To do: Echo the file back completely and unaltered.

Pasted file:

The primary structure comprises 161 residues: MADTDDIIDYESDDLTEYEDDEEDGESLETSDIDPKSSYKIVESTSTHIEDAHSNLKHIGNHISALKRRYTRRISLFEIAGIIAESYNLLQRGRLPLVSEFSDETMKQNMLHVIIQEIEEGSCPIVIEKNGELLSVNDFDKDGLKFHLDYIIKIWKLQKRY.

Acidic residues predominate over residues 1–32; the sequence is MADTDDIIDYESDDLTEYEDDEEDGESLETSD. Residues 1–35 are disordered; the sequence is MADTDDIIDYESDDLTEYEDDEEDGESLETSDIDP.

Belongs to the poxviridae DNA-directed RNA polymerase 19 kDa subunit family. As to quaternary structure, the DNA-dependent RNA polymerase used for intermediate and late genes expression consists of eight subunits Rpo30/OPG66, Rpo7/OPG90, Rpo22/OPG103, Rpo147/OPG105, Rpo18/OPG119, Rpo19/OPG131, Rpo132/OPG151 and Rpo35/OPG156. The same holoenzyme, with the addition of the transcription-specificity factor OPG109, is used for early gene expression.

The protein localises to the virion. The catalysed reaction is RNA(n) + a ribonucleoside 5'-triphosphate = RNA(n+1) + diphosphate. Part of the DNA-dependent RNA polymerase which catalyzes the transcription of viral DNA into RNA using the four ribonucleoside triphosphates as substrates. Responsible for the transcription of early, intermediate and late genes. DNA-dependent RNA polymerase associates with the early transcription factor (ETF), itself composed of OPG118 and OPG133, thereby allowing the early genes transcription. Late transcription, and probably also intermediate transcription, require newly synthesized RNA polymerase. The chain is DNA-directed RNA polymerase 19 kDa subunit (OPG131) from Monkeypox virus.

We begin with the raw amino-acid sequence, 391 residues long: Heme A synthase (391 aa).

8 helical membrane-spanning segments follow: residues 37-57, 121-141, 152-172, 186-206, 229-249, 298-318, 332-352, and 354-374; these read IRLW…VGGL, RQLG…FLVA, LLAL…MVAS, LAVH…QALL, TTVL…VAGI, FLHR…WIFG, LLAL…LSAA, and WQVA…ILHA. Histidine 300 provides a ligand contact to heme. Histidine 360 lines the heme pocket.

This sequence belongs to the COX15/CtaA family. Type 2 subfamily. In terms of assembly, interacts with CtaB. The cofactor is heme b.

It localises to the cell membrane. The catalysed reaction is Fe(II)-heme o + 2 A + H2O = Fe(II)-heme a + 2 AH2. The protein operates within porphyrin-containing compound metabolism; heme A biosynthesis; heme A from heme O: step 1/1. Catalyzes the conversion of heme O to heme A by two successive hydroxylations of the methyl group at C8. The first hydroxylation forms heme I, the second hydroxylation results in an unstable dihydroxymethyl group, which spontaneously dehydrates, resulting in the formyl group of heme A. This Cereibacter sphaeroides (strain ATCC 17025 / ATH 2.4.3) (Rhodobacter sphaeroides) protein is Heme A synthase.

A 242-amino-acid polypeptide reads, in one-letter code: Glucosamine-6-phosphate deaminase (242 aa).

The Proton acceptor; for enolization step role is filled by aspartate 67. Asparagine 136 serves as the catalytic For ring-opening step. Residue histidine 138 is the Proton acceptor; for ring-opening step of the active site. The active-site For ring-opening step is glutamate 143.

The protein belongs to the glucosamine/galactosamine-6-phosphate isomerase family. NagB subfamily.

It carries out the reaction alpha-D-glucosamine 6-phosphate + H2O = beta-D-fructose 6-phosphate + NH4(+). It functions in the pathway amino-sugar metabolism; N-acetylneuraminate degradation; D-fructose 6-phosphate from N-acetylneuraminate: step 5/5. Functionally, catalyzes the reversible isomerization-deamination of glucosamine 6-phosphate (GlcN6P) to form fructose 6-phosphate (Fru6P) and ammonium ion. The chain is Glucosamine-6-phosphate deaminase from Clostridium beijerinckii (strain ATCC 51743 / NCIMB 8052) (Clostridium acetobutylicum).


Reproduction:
The primary structure comprises 161 residues: MADTDDIIDYESDDLTEYEDDEEDGESLETSDIDPKSSYKIVESTSTHIEDAHSNLKHIGNHISALKRRYTRRISLFEIAGIIAESYNLLQRGRLPLVSEFSDETMKQNMLHVIIQEIEEGSCPIVIEKNGELLSVNDFDKDGLKFHLDYIIKIWKLQKRY.

Acidic residues predominate over residues 1–32; the sequence is MADTDDIIDYESDDLTEYEDDEEDGESLETSD. Residues 1–35 are disordered; the sequence is MADTDDIIDYESDDLTEYEDDEEDGESLETSDIDP.

Belongs to the poxviridae DNA-directed RNA polymerase 19 kDa subunit family. As to quaternary structure, the DNA-dependent RNA polymerase used for intermediate and late genes expression consists of eight subunits Rpo30/OPG66, Rpo7/OPG90, Rpo22/OPG103, Rpo147/OPG105, Rpo18/OPG119, Rpo19/OPG131, Rpo132/OPG151 and Rpo35/OPG156. The same holoenzyme, with the addition of the transcription-specificity factor OPG109, is used for early gene expression.

The protein localises to the virion. The catalysed reaction is RNA(n) + a ribonucleoside 5'-triphosphate = RNA(n+1) + diphosphate. Part of the DNA-dependent RNA polymerase which catalyzes the transcription of viral DNA into RNA using the four ribonucleoside triphosphates as substrates. Responsible for the transcription of early, intermediate and late genes. DNA-dependent RNA polymerase associates with the early transcription factor (ETF), itself composed of OPG118 and OPG133, thereby allowing the early genes transcription. Late transcription, and probably also intermediate transcription, require newly synthesized RNA polymerase. The chain is DNA-directed RNA polymerase 19 kDa subunit (OPG131) from Monkeypox virus.

We begin with the raw amino-acid sequence, 391 residues long: Heme A synthase (391 aa).

8 helical membrane-spanning segments follow: residues 37-57, 121-141, 152-172, 186-206, 229-249, 298-318, 332-352, and 354-374; these read IRLW…VGGL, RQLG…FLVA, LLAL…MVAS, LAVH…QALL, TTVL…VAGI, FLHR…WIFG, LLAL…LSAA, and WQVA…ILHA. Histidine 300 provides a ligand contact to heme. Histidine 360 lines the heme pocket.

This sequence belongs to the COX15/CtaA family. Type 2 subfamily. In terms of assembly, interacts with CtaB. The cofactor is heme b.

It localises to the cell membrane. The catalysed reaction is Fe(II)-heme o + 2 A + H2O = Fe(II)-heme a + 2 AH2. The protein operates within porphyrin-containing compound metabolism; heme A biosynthesis; heme A from heme O: step 1/1. Catalyzes the conversion of heme O to heme A by two successive hydroxylations of the methyl group at C8. The first hydroxylation forms heme I, the second hydroxylation results in an unstable dihydroxymethyl group, which spontaneously dehydrates, resulting in the formyl group of heme A. This Cereibacter sphaeroides (strain ATCC 17025 / ATH 2.4.3) (Rhodobacter sphaeroides) protein is Heme A synthase.

A 242-amino-acid polypeptide reads, in one-letter code: Glucosamine-6-phosphate deaminase (242 aa).

The Proton acceptor; for enolization step role is filled by aspartate 67. Asparagine 136 serves as the catalytic For ring-opening step. Residue histidine 138 is the Proton acceptor; for ring-opening step of the active site. The active-site For ring-opening step is glutamate 143.

The protein belongs to the glucosamine/galactosamine-6-phosphate isomerase family. NagB subfamily.

It carries out the reaction alpha-D-glucosamine 6-phosphate + H2O = beta-D-fructose 6-phosphate + NH4(+). It functions in the pathway amino-sugar metabolism; N-acetylneuraminate degradation; D-fructose 6-phosphate from N-acetylneuraminate: step 5/5. Functionally, catalyzes the reversible isomerization-deamination of glucosamine 6-phosphate (GlcN6P) to form fructose 6-phosphate (Fru6P) and ammonium ion. The chain is Glucosamine-6-phosphate deaminase from Clostridium beijerinckii (strain ATCC 51743 / NCIMB 8052) (Clostridium acetobutylicum).